• 2 tablespoon sea salt
  • 1 tablespoon sugar

Preparation
  1. Bring the brine ingredients of water, vinegar, salt and sugar to boil until dissolved.
  2. Steam the halved Brussels sprouts in a bit of water in the microwave for about 2-3 minutes.
  3. Fill a quart jar with the tomato ingredients.
  4. Fill a pint jar with the Brussels sprouts ingredients.
  5. Pour the brine into each jar. You will probably have a tiny bit of brine left.
  6. Seal jars, cool, and refrigerate for up to 2 weeks.

Nutrition
Calories are pretty small, probably about 10 or so for each tomato and 10 for about a quarter of the Brussels sprouts.

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Tips
You can serve the Brussels Sprouts within an hour or so, but I'd wait a day at least for the tomatoes.

This is a refrigerator recipe. Please do not use for long term storage canning.
 
 
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We have some wonderful friends that we love to share time with at a great little restaurant called Black Sheep Pizza in Minneapolis. They have a dish of warm olives that is absolutely fabulous to munch on while you down a cold local brew or a lovely glass of wine. But be careful as the olives are hot and you could burn your tongue. So take your time, let the olives steep in the oil, mind your tongue and share them slowly just like you would a great friendship! Here is my version inspired by good friends and Black Sheep.
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Ingredients
  • 2 Cups Mixed Olives (Castelvetrano, Nicoise, Kalamata)
  • 1/8 Cup Good Quality Extra Virgin Olive Oil
  • 3 To 4 Garlic Cloves
  • Rosemary Sprig
  • Pinch Of Salt

Preparation
  1. Combine all ingredients in pan and heat over medium until boiling.
  2. Serve warm in a dish that will retain heat.
  3. Enjoy with cheese and cold beer or wine.

Servings
Multiple 1 oz servings.

Nutrition
About 10 to 12 calories per olive.

Tips
  • You can use pitted or unpitted olives, but the olives with pits will take longer to cool which could be a plus if you want to savor them.
  • Other herbs work well too.
  • Alternatively, this recipe can be cooked in an oven. They will take about 15 minutes at 425 degrees. Longer at a lower temp.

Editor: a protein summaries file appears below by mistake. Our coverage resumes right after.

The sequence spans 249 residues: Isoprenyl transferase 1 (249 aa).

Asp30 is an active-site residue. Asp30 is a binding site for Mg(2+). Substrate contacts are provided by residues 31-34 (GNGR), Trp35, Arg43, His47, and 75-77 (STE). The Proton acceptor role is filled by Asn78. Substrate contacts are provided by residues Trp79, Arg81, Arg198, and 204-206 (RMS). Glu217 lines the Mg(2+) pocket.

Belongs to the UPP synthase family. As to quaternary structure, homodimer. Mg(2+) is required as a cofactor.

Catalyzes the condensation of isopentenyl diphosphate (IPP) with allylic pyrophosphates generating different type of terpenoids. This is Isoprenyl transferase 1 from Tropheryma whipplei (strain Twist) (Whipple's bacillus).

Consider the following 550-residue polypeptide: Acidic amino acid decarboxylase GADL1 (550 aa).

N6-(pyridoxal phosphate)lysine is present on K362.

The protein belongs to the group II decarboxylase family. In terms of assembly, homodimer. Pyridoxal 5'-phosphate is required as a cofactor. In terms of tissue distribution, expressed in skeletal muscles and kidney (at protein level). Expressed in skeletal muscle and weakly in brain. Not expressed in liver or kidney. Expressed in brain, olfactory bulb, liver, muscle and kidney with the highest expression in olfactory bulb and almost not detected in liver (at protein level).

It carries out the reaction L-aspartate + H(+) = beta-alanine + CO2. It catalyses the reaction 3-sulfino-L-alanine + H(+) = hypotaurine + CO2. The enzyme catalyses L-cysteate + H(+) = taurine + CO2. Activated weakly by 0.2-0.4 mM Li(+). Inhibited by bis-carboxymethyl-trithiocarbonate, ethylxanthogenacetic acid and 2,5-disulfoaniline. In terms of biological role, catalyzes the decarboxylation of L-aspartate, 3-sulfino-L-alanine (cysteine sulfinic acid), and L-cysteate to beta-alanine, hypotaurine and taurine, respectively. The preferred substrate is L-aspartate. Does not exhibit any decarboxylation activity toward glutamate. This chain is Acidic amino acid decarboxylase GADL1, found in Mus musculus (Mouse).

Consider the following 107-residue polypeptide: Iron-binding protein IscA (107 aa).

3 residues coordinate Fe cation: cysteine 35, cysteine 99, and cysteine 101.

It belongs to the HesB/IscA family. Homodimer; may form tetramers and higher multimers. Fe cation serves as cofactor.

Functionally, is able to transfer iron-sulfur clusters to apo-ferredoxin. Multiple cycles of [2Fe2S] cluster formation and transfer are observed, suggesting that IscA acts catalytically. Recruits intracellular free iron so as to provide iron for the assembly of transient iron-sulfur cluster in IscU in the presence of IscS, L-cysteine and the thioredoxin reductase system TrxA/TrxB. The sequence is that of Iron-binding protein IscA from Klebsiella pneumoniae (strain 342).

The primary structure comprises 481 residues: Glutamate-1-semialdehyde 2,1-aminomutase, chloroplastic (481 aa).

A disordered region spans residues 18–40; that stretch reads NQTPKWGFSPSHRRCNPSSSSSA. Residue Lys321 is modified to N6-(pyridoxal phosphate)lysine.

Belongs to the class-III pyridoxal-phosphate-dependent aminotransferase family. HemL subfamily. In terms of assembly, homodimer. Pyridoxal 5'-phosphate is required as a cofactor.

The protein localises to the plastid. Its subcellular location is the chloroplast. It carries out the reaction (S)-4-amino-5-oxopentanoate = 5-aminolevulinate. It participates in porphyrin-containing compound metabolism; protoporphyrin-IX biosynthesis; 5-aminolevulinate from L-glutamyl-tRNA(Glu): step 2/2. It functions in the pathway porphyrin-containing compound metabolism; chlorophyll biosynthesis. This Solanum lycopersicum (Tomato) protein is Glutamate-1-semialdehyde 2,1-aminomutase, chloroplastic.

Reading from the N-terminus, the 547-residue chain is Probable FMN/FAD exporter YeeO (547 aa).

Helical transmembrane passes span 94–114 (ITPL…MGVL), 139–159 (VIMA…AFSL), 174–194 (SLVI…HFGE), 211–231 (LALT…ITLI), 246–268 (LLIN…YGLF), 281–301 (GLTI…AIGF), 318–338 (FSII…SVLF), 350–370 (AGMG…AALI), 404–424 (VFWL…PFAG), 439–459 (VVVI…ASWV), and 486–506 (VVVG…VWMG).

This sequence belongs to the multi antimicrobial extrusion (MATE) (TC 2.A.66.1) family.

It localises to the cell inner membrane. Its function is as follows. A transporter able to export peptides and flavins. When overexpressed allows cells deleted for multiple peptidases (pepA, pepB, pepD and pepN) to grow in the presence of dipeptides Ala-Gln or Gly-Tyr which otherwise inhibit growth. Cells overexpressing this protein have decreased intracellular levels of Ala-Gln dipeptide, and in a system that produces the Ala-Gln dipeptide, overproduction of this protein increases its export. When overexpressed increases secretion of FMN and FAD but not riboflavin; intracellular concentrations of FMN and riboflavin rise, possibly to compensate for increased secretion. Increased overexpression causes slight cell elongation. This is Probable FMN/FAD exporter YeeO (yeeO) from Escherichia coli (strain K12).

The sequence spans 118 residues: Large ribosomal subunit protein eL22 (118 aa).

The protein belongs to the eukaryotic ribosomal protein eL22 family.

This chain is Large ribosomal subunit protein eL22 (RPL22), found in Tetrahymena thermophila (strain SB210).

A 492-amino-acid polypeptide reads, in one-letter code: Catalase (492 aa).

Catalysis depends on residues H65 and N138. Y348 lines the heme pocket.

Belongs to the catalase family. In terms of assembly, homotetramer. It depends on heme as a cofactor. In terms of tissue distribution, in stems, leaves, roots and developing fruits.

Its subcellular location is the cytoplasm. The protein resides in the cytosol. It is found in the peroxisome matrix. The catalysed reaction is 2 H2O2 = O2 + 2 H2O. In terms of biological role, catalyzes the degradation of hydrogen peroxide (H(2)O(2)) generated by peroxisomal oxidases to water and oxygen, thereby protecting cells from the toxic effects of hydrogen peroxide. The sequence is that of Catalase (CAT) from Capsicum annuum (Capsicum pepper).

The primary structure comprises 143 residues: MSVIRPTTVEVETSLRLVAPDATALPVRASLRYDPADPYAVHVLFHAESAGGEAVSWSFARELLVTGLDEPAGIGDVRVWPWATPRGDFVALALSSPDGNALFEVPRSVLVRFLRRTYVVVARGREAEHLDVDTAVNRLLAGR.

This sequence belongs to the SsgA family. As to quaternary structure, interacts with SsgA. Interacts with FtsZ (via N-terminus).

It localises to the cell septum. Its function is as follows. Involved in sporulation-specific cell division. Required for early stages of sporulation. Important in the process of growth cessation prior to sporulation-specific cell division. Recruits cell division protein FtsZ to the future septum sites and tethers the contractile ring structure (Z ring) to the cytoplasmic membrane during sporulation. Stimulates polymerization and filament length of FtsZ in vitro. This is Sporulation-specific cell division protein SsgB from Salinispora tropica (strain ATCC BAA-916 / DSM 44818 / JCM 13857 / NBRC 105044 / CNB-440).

• Stuffing the olives with small rectangles of cheese after cooking is a superb addition. I used a light Gouda in this photo.
 
 
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Just stop with the craziness of standing over a stove stirring onions for over an hour or two on low while you wait for their golden brown decadence to develop. Seriously, I do not need any more time to contemplate weight loss. Plop them in a crock pot, a little olive oil, salt and 7 hours later on high with occasional stirring or 12 hours later on low with no stirring, you'll have the most delicious sweet onions ever. And I promise they'll help you lose weight. Wink.
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Ingredients
  • 4 Large Yellow Onions
  • 4 Tablespoons Olive Oil
  • 1/4 Teaspoon Salt

Preparation
  1. Peel onions in half and slice. Place in crock pot.
  2. Drizzle olive oil over onions and toss while in crock pot.
  3. Salt and toss a bit more.
  4. From here you have two options. You can cook them on high for about 7 hours stirring every hour or so just a bit so they don't burn, or you can cook them on low for about 12 hours. Overnight is best.
  5. They will reduce to about 1/8 of what they were and will be dark brown and sweet to taste.

Servings
Multiple 1 oz servings.

Nutrition
20 calories per 1 oz.

Tips
  • You can refrigerate in a tight closed container up to 10 days or you can freeze them in smaller individual containers. We usually eat it too fast to freeze.
  • Try them in fish tacos. Yum.